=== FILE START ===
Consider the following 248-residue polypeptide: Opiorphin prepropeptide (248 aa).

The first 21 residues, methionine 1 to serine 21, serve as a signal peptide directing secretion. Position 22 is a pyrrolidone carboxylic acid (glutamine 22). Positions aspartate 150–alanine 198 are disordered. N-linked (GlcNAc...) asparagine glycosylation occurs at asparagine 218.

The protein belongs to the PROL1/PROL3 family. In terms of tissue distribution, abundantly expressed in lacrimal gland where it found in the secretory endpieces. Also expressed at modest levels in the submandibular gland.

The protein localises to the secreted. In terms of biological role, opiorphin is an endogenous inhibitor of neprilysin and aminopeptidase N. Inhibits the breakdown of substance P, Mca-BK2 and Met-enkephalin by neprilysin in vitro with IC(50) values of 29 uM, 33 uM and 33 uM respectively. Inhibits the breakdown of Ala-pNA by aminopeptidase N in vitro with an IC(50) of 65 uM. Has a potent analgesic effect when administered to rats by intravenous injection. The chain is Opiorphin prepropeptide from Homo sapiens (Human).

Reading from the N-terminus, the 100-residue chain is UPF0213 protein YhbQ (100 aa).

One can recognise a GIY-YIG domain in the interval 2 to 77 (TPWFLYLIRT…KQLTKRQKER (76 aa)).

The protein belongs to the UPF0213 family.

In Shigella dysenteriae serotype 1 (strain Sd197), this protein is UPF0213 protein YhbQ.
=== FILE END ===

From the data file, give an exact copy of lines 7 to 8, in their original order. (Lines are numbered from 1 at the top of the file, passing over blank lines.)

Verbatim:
The protein belongs to the UPF0213 family.

In Shigella dysenteriae serotype 1 (strain Sd197), this protein is UPF0213 protein YhbQ.